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Page 9: 1975, Degree in Mathematics at the University of Amiens

Adjunct Professor of Mathematics in Arras. It was awful. Absolutely Awful.
Fortunately I still had my second passion, Photography.
I decided to go for a change in culture and in language.
Another scattering of odd jobs across Europe. Then…

Topology is a branch of mathematics
In mathematics, topology is concerned with the properties of space that are preserved under continuous deformations, such as stretching, crumpling and bending, but not tearing or gluing.

Then the Rolleiflex Single-Lens, 120 format (the negatives measured 6x6cm), of very good quality, but it had some parallax issues due to the 2 lenses and difficult to focus in low light conditions.
Here I am in Grenoble to take photos at my brother Dominique’s wedding.

In France, here is how I, perhaps like you, learned trigonometry: “Take out your notebook, write ‘definition: The tangent of an angle is the relationship between the opposite and adjacent sides’. Learn it by heart for next week”. Fun.
As for myself, I tried to motivate my students by telling them how (in a somewhat simplified version) Eratosthenes calculated the circumference of the Earth in the third century BC. It is an extraordinary tale: Eratosthenes (276-194BC) was a geographer, mathematician, and director of the library of Alexandria.
He had heard travelers say that in Syene, at noon on June 21st, you could see the image of the sun reflected in the bottom of a well. This meant of course that the Sun was precisely vertically above the well.
So on June 21st, at noon in Alexandria, Eratosthenes measured the length of the shadow of one of the city’s obelisks.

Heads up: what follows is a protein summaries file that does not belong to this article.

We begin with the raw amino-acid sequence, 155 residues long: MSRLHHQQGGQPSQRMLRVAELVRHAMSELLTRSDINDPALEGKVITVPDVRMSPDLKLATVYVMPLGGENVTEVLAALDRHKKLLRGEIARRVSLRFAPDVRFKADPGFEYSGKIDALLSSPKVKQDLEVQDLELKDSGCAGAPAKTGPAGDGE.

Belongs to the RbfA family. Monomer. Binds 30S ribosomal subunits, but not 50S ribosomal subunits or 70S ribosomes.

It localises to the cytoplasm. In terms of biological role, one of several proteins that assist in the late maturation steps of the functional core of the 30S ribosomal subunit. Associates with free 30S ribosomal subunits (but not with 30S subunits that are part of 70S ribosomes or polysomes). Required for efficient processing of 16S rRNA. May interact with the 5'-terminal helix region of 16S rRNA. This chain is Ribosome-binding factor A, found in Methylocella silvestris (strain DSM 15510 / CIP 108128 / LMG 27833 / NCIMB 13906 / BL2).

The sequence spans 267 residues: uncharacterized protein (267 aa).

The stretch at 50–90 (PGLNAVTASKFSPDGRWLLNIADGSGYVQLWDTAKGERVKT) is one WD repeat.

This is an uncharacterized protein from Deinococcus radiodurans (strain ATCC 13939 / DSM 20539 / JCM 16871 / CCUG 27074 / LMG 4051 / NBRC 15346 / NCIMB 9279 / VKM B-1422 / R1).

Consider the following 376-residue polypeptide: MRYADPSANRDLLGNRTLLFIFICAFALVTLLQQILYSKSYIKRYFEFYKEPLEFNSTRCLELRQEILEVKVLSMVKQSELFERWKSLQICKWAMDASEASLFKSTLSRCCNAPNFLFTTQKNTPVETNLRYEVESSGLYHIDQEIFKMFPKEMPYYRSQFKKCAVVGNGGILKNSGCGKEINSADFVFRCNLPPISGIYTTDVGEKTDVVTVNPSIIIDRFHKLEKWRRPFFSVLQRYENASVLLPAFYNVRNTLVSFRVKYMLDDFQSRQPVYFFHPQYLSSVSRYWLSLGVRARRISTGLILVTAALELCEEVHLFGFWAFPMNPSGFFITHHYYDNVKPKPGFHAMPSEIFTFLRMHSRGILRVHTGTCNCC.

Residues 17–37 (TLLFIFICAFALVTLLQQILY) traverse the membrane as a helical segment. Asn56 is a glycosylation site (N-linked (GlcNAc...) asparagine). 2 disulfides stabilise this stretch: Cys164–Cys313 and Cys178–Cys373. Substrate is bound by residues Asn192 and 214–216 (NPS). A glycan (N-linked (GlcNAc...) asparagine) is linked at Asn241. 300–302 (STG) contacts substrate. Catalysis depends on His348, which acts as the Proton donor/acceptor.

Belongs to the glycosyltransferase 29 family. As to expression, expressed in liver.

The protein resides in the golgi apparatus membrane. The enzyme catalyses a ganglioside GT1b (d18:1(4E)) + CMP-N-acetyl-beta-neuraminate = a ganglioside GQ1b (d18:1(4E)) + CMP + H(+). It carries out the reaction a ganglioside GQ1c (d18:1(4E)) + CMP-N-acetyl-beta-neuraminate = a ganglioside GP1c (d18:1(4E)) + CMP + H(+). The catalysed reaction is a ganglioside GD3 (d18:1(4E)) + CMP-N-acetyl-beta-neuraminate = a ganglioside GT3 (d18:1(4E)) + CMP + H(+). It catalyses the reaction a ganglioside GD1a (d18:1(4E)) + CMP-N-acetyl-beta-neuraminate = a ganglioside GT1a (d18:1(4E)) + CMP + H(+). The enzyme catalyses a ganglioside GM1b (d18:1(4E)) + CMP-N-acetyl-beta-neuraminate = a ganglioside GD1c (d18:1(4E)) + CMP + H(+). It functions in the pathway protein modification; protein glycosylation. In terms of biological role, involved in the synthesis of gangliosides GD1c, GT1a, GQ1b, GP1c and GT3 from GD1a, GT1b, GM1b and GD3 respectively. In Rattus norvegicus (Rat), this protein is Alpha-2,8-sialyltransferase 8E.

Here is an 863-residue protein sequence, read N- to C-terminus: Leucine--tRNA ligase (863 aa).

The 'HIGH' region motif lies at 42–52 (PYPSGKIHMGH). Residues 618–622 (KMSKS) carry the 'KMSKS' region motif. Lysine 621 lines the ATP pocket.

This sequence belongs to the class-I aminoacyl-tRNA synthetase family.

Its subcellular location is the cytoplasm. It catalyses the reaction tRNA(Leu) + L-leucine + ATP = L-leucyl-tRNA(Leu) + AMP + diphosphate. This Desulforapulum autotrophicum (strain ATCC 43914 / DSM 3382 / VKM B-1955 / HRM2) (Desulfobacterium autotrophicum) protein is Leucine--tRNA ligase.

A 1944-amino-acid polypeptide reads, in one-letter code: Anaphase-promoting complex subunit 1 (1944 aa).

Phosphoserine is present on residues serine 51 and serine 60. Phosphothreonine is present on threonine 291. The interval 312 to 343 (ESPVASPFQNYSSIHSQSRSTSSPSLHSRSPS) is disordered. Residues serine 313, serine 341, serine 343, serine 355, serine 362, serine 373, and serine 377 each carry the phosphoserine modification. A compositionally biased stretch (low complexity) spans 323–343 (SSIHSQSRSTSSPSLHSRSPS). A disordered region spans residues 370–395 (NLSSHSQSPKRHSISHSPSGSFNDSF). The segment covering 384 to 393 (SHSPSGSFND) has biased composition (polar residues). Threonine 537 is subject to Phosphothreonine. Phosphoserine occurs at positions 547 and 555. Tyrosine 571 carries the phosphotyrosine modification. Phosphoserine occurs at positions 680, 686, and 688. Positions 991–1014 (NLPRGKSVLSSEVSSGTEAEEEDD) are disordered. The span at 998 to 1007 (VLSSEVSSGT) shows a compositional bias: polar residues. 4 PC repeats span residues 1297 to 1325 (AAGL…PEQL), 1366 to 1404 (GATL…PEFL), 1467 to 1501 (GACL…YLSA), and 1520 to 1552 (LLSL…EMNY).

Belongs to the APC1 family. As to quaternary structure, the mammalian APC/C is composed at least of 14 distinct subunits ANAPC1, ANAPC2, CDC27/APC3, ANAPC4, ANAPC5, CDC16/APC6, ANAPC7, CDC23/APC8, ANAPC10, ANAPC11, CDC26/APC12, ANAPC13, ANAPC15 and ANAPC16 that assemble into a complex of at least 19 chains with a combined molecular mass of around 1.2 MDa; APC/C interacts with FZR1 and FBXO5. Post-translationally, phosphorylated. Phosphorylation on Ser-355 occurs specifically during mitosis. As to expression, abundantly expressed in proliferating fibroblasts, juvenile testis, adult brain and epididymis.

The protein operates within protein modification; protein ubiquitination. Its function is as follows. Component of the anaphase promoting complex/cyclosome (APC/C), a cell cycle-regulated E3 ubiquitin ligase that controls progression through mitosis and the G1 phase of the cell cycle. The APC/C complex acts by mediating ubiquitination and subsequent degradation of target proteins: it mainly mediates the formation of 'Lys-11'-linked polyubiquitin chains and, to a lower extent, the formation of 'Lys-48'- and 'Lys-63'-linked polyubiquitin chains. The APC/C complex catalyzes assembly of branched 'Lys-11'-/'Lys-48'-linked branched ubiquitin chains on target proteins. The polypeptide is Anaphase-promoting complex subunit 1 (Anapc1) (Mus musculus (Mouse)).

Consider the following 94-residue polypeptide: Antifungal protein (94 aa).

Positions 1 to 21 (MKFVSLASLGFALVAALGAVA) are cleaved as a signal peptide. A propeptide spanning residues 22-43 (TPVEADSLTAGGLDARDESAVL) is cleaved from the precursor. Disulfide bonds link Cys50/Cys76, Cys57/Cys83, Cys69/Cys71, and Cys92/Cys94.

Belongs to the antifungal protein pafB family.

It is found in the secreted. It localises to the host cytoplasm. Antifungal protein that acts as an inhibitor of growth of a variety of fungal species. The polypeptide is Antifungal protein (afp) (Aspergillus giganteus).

The Greeks had already figured out that the world was round, for they were great navigators, often in armadas, and they had remarked that when a boat disappeared over the horizon, it was always the prow that disappeared first, no matter where or in what direction they were traveling. From the Atlantic to the Black Sea, the same thing happened, and only a sphere could explain it. They had also understood that a lunar eclipse happened when the Earth’s shadow was projected onto the moon and that this shadow was circular. They had even understood that the sun’s rays, crossing such a far distance, were parallel.
Which allowed him to draw up the following diagram :

Angles A and B are equal as they are interior angles. So that gives him the angle and the opposite side of an isosceles triangle. Far from being an idiot, Eratosthenes knew that he only needed to calculate the two unknown sides, in this case, the SUN’S RADII! As you well may know, a triangle has only 6 variables: 3 sides and 3 angles. It is evident that once you have 3 of those variables, you can find them all. If you have an angle and two sides, your triangle is well-defined. So there must be calculations that would let you find the other variables. He was right, and so he invented “Trigonometry”.